A synthetic theory of monitoring

LISA 2013 was very good to me. I saw a lot of sessions about monitoring, theories of, and I've spent most of 2014 trying to revise the monitoring system at work to be less sucky and more awesome. It's mostly worked, and is an awesome-thing that's definitely going on my resume.

Credit goes primarily to two sources:

  • A Working Theroy of Monitoring, by Caskey L Dickson of Google, from LISA 2013.
  • SRE University: Non-abstract large systems design for sysadmins, by John Looney and company, of Google, also at LISA 2013.

It was these sessions that inspired me to refine a slide in A Working Theory of Monitoring and put my own spin on it:

I'll be explaining this further, but this is what the components of a monitoring system look like. Well, monitoring ecosystem since there is rarely a single system that does everything. There are plenty of companies that will sell you a product that does everything, but even they get supplimented by home-brew reporting engines and custom-built automation scripts.

  • Polling engine: The engine that gathers monitorables. There can be many of these depending on the ecosystem in question! Pollers that hit things every five minutes, or on-system agents that push updates centrally; both count.
  • Aggregation engine: This is what gathers all the monitorables and drops them into databases. It also performs summarization, such as MRTG-style time-series decay. As with the polling engine, there may be many of these in a large ecosystem.
  • Alerting engine: Or, the bother the humans engine. It tries to get the attention of humans in an urgent way. If the system has auto-response capabilities, they'll be triggered here.
  • Reporting engine: Or, the advise the humans engine. It could be on demand, or it could emit scheduled reports that humans need to look at. The on-demand system is likely different than the scheduled system, and there may be several different report engines depending who needs to know what, when, by what methods.
  • API: For interfacing with the monitoring system in a programatic way. Because you need to do this.
  • User Interface: For interfacing with the monitoring system in a human-friendly way. Very important.
  • Policy engine: For telling everything else how to do its job. From monitoring intervals, time-series decay settings, to report mailing intervals, policy touches all layers.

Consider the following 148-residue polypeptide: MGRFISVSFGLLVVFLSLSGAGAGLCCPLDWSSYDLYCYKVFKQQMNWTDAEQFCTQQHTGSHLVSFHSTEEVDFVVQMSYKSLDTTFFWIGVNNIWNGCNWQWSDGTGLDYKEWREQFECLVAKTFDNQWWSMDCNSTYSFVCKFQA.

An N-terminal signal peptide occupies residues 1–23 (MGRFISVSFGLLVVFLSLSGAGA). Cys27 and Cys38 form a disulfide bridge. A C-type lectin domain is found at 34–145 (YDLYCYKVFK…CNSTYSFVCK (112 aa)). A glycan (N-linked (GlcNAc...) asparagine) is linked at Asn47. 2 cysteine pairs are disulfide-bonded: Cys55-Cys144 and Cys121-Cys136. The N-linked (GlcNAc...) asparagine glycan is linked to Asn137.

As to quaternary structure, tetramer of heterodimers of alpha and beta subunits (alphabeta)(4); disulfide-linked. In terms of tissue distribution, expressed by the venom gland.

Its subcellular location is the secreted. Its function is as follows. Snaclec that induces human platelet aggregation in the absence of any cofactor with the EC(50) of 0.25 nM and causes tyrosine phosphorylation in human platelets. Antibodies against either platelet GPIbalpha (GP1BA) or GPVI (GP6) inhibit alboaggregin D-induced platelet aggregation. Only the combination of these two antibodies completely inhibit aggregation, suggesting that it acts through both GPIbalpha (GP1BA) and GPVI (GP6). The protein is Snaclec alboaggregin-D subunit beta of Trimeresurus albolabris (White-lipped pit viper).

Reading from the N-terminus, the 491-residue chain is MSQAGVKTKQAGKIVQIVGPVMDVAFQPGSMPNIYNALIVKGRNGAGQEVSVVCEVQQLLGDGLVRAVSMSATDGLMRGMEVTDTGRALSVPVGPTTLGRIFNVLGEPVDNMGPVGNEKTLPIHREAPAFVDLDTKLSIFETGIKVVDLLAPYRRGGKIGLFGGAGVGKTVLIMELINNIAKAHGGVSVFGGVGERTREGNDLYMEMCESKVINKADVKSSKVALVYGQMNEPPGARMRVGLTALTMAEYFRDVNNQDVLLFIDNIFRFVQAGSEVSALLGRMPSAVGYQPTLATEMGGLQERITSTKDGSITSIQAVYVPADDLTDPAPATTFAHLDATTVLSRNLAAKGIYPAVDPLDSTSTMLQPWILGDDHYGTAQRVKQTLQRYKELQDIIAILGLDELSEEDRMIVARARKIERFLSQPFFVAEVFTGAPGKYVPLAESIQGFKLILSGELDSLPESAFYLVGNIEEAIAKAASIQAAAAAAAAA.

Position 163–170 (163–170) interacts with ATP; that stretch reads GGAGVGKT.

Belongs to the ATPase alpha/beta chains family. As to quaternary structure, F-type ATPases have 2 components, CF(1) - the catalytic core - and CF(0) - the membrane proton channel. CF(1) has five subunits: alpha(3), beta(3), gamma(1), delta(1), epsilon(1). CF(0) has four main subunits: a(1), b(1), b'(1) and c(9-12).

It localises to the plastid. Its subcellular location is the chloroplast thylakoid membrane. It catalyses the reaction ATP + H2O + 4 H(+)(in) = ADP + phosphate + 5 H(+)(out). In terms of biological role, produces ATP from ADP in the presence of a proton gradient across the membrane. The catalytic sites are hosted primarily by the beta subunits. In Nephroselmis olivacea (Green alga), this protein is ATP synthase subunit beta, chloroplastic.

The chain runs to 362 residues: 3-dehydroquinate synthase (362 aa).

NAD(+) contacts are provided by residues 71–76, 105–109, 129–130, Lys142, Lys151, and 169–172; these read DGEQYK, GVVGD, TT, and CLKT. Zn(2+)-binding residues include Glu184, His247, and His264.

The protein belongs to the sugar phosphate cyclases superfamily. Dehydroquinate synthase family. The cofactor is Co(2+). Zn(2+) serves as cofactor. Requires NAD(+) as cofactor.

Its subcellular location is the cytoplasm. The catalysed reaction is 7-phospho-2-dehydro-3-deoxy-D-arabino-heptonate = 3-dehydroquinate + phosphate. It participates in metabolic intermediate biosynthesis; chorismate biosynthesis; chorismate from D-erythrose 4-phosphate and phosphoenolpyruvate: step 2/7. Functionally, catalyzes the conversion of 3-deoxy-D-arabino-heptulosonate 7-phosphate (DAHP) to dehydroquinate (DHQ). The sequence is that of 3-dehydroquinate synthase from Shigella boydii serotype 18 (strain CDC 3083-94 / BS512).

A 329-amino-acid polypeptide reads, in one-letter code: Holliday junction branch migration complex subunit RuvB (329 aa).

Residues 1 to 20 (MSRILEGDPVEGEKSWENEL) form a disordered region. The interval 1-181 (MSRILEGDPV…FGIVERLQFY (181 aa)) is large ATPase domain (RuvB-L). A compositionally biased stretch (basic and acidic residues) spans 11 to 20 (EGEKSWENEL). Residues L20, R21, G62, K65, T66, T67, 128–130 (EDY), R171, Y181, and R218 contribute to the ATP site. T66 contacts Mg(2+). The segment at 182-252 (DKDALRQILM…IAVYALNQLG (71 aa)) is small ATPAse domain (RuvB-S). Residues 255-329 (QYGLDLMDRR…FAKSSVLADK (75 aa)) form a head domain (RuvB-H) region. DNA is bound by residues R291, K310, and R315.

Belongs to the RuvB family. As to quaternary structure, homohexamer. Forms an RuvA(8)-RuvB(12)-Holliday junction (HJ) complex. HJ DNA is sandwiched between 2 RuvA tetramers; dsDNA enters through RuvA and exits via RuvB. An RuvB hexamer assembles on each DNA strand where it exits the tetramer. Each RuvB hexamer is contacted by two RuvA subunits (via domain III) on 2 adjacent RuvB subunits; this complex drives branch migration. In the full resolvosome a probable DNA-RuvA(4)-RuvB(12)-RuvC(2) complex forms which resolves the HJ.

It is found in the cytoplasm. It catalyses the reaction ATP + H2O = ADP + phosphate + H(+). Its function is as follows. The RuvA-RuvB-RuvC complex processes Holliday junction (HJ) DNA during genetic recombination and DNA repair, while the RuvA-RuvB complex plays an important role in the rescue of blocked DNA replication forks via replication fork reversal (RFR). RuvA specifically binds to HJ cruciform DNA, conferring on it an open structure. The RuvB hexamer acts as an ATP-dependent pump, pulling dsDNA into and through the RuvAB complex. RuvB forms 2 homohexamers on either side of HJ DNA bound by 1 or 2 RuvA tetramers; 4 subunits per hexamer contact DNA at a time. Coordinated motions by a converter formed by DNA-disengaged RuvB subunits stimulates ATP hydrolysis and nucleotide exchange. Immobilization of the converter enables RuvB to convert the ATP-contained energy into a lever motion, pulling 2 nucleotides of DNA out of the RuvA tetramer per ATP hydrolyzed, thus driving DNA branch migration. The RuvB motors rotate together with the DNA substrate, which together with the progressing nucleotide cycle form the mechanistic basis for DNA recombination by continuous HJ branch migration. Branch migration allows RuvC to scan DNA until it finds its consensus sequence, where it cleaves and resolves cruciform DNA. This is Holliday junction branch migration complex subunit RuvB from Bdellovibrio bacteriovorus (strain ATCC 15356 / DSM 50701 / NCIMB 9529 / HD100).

• Humans: For setting policy, responding to alerts, and reading reports.

I find this a great way to explain monitoring systems to people. The monitoring system in your environment handles each of these layers differently. Out of the box, most quality monitoring systems make an attempt to touch each of these, but with various results. That said, there are some axioms I like to follow regarding what a good system looks like.

A system must be easy to use by everyone.

If it does everything you want, but using it requires exactly the right browser and a kajillion clicks to get to it, you're not actually going to use it.

If granting access to it requires arcane incantations on the command-line no one remembers, no one is going to use it.

UI and UX are extremely important for a monitoring system. Which is a hard problem because different users want to see different things from it, and you need to handle all the use-cases. From technicians wanting to know when a cluster node crashed, to mid-level managers looking for SLA reports, it needs to be usable by all layers. An unused monitoring system is a bad monitoring system.

UX is hard. This is one of the biggest selling points for non-free monitoring systems.

A system must be extensible enough to support service level checks.

CPU/DIsk/Ram/Swap is all well and good, but SLAs are usually based on other things. Like application availability, or API transaction rates. If you can't jigger your system to gather that kind of thing, you have a bad system. Fortunately, most polling engines are extensible these days. You may need to build the monitoring end-points for the extended poller, but you can do it.

A system must have an API.

An API greatly eases integration into other systems. Systems like helpdesk ticketing systems or big CEO-office dashboard walls. It also permits feedback loops to be built into monitored systems; like an alert-pauser when certain events trigger on a server that are known and expected but would trigger alarms.

Most systems have an API of some kind these days, but not all do, and some of them are hard to leverage. A system without an API is one that can't get used programatically and is a bad monitoring system.

A system must be able to keep up.

For extremely large systems, keeping track of it all requires handling a lot of data. The aggregation engines need to keep up with the flow from the polling engines. The reporting engines need to be able to produce reports on time. The clarion cry of monitor everything! is a great way to get into systemic overload. If it can't keep up, it's not a good system.

A system must emit alarms that are specifically actionable.
FYI and just-in-case alarms need to be trivially easy to segregate and redirect.

These two go hand in hand for a reason. One of the easiest ways to get your alarm-receiving people into monitoring overload is to hit them with alarms every 5-15 minutes. Fix that. This kind of alarming trains people into thinking that something is always wrong, which leads to ignoring alarms. Even the actually-important ones. An ignored monitoring system is a bad monitoring system.

This is a hard problem to fix once you're in the weeds, and I'll be covering how to do this in the next post.